As usual, there was much merger/acquisition and investment activity, including multiple ones by 4Sight Holdings, Datatec, HeroTel and Naspers. Other deals included Adapt IT snapping up Conor Solutions; Agility Group buying Indaba Mobile; Alaris taking over mWAVE Industries; Altron purchasing iS Partners but disposing of Altech UEC; the Argility Technology Group acquiring US-based SkyData Communications; Ayo Technology Solutions buying 55% of Zaloserve, which in turn owns 100% of Sizwe Africa IT; Community Investment Ventures investing in Vumatel; Connection Telecom snapping up Analog and Digital Communications; Dimension Data buying E2y and Millennium 1 Solutions; Enterprise Outsourcing acquiring PwC SA's technology solutions division; EOH buying LSD IT; Epsidon Technology acquiring Even Flow Distribution; Foursight Holds buying AccTech Systems and Dynamics Africa Services; HPE taking over Cape Networks; Jasco purchasing Ramm Technologies; MasterCard acquiring Oltio; MTN taking over Simfy; Partner Technology buying Corex; Reunert taking over Skywire Technologies; Silversoft buying Magnetic; Sureswipe taking over Humble Till; Terragon absorbing Bizerre; and Ulwembu Business Services buying Smart Integration.
Other key events included the cabinet approval of the ECA Bill; the announcement that the Department of Telecommunications and Postal Services is to be merged into the Department of Communications and led by Stella Ndabeni-Abrahams; the merger of Cradle Technology Services and Turnkey Solutions; MTN's sell-off of Monaco Telecom; Naspers undertaking some unbundling with the formation of the Multichoice Group and the sell-off of its Flipkart stake; the closure of Sahara Computers, including Annex Distribution and Sahara Systems; as well as Tariffic and ThoughtWorks; Vodacom completing a major B-BBEE deal and a roaming agreement with Telkom SA; a major restructuring at EOH that included a major BEE deal involving Lebashe; and several disclosures that involved The Guptas.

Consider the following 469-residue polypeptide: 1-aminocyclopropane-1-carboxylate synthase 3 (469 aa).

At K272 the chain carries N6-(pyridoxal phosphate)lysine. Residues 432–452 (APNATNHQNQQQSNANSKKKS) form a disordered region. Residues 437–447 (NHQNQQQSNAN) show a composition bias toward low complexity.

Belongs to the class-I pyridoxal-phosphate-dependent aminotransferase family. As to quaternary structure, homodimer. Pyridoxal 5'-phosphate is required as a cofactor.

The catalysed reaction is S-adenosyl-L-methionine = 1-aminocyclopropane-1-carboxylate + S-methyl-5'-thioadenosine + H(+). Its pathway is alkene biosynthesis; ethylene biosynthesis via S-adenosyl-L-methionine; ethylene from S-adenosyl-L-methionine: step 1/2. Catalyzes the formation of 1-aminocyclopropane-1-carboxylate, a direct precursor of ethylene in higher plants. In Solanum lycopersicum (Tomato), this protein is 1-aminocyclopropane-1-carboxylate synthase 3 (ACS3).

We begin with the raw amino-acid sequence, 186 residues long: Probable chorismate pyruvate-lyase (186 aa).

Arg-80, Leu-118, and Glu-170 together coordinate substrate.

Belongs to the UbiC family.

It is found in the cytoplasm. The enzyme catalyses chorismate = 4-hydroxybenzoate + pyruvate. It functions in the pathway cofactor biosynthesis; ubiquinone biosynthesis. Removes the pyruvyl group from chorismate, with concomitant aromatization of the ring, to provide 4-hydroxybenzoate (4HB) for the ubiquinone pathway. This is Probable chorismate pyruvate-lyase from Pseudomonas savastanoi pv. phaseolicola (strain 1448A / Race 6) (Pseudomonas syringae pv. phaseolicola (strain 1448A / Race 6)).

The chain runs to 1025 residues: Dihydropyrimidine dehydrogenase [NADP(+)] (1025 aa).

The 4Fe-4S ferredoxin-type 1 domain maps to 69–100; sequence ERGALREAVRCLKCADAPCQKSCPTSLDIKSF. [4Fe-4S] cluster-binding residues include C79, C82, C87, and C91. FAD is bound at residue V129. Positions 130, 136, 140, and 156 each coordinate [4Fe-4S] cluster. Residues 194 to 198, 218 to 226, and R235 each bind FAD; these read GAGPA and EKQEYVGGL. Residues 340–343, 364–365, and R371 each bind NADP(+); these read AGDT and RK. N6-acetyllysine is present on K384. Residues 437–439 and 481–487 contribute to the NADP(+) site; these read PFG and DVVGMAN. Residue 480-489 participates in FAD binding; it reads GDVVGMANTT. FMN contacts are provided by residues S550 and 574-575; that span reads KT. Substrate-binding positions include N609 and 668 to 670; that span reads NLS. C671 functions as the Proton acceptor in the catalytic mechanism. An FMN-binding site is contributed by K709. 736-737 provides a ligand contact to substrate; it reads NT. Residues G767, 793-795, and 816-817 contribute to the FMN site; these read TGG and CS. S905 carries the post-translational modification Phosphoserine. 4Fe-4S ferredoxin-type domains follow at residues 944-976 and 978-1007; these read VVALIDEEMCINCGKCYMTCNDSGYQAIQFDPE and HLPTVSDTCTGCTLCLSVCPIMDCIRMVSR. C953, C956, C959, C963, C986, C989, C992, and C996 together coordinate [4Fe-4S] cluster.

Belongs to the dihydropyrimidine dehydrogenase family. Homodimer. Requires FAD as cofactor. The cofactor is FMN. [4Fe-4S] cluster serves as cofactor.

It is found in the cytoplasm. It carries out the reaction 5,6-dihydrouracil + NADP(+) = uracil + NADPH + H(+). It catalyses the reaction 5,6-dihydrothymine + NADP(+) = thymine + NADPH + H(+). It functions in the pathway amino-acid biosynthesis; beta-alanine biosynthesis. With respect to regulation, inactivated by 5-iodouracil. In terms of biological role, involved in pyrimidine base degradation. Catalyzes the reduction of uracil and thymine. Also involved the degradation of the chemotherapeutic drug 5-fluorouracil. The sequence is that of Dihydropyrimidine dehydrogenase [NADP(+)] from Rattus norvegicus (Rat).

Key appointments during the year included new country managers/GMs/CEOs/MDs at many companies, including Accenture SA, Ayo Technology Solutions, BCX, Britehouse Group; the Department of Communications, Ellies, EOH, IFS, Jasco, Kyocera Document Solutions, Liquid Telecom, Multichoice Group, Newland ID, NEXTEC, Securicom, Software AG, SqwidNet, Sybrin Systems, T-Systems, Veeam Software, Vumatel and Workday. In addition, Bill Venter, founder of Altron, finally announced his retirement. Unfortunately, Jere Brown, a former CEO of Dimension Data; Libby Lloyd, a major ICT specialist involved with government; and Brian Seligmann, an ICT industry veteran, all passed away.